IS the objective of the Scottish Government's vaccine passport plan infection control, or a last-ditch bid to boost uptake among the young?

Whether through genuine reluctance, ambivalence, or procrastination, one in four people aged 18 to 29 in Scotland are yet to be even partially inoculated - a figure unchanged now for weeks.

During August, just 96,761 first doses were administered (compared to nearly 878,000 in March) and nearly two thirds of those were given to newly-eligible 12 to 17-year-olds.

Infections have already quadrupled, from less than 9000 a week before Beyond Zero to more than 42,000 in the past seven days and, with the return of universities looming, memories of how campus outbreaks helped to kick start 2020's second wave have spurred ministers to try to find a way of putting a lid on the epidemic without reimposing measures such as physical distancing.

The question is whether the passport policy will actually achieve its goal - or be undone by its own contradictions.

On uptake, there is a danger that it backfires among those already more suspicious of the state - particularly ethnic minorities or people living in deprived neighbourhoods - whose hesitancy will only become more entrenched as a result.

Research due to be published later this month in the Lancet journal EClinicalMedicine found exactly that. In a survey of 16,527 people, the vast majority (88%) said passports would neither encourage nor deter them from getting vaccinated.

READ MORE: How can Scotland increase vaccine uptake in young people?

But in the remaining 12% of respondents, two thirds said passports would actually put them off - with non-English speakers, younger age groups, and Black British people more likely to express this view.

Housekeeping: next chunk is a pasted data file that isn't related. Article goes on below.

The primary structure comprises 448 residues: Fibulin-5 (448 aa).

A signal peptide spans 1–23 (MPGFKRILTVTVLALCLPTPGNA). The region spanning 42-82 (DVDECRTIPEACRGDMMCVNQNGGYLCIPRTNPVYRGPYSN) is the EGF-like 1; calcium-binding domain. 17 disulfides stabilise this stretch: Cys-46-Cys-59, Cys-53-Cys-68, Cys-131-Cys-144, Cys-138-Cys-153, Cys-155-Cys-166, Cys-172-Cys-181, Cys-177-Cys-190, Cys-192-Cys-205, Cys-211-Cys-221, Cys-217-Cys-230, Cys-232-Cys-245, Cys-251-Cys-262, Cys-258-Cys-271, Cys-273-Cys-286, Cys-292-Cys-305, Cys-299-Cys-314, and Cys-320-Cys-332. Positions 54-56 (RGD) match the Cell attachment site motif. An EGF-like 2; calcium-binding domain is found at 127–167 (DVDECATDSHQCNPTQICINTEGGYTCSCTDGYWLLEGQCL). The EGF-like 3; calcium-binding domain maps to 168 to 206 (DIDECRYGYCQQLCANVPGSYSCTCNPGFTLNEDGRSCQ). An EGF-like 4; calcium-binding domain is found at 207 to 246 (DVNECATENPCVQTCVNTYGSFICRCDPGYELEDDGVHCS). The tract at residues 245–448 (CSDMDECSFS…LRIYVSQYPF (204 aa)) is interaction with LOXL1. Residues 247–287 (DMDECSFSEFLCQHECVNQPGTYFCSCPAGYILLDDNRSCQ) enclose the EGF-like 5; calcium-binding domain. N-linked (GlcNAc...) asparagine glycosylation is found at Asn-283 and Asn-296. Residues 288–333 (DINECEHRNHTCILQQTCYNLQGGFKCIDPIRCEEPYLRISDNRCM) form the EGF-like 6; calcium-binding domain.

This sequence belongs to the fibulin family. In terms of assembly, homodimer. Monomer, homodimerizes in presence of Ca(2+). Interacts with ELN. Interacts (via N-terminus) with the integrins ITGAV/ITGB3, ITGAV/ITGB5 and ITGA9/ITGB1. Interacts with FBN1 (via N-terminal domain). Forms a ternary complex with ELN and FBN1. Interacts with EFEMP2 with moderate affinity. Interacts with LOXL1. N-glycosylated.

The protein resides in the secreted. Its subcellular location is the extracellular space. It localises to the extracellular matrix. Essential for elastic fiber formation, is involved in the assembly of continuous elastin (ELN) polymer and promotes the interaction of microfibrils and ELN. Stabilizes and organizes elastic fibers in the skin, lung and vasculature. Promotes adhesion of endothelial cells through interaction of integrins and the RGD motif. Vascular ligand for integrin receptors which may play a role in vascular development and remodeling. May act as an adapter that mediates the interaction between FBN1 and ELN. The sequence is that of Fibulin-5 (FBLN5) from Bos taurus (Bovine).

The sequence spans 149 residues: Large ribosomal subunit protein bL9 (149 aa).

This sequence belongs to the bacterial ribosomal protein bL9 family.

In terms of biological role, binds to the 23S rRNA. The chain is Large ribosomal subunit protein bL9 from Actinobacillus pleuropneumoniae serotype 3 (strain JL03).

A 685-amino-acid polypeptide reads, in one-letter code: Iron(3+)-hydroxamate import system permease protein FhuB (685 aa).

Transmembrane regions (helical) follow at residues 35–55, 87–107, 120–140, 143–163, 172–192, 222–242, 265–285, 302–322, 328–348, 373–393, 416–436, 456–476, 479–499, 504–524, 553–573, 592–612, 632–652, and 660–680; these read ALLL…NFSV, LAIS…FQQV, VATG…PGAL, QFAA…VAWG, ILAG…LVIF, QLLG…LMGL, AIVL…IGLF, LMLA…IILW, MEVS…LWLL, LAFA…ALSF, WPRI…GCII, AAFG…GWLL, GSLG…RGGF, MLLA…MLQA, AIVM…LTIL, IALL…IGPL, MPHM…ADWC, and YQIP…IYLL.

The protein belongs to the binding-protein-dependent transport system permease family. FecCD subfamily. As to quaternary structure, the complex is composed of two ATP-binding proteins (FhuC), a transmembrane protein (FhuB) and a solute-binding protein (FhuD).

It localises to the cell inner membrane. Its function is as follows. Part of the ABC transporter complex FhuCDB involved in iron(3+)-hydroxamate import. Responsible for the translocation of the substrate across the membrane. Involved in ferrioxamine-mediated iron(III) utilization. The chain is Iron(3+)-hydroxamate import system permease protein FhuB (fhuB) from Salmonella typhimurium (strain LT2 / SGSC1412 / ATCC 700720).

As behavioural psychologist Professor Stephen Reicher noted, these initiatives fare best in societies like Denmark with high "social trust" where citizens believe authorities will do what they say.

The UK has much lower levels of social trust - though Scotland tends to rank higher than England.


A second issue is whether limiting the passports to vaccination-only and to a very narrow range of settings undermines both the aim and messaging of the policy.

In other countries where these 'health passes' are in place, eligibility is usually based on three criteria: being fully vaccinated; proof of a negative Covid test; or "presumed immunity" where someone has recovered from the infection.

On Wednesday, Nicola Sturgeon stated the purpose of limiting entry into nightclubs, adult entertainment venues, and some large events to the vaccinated-only is "to control the spread of the virus, as we head into the autumn and winter".

But we know that people who are vaccinated can both catch and spread the virus, especially with the Delta strain.

At the same time, recent research from Public Health England found that people who had recovered from Covid actually had better immunity against Delta than those given two doses of AstraZeneca (by 77% to 70%) - though it must be said getting vaccinated after prior infection provided even greater protection.

HeraldScotland: Football stadiums will also be covered by the vaccine passportFootball stadiums will also be covered by the vaccine passport

Admittedly, if everyone in a football stadium, nightclub or concert venue is vaccinated the odds of an outbreak is much lower than if they are mixing together in a space which also includes some unvaccinated, infected individuals i.e. our current scenario.

READ MORE: Why vaccine passports are replacing lockdown from Israel to Australia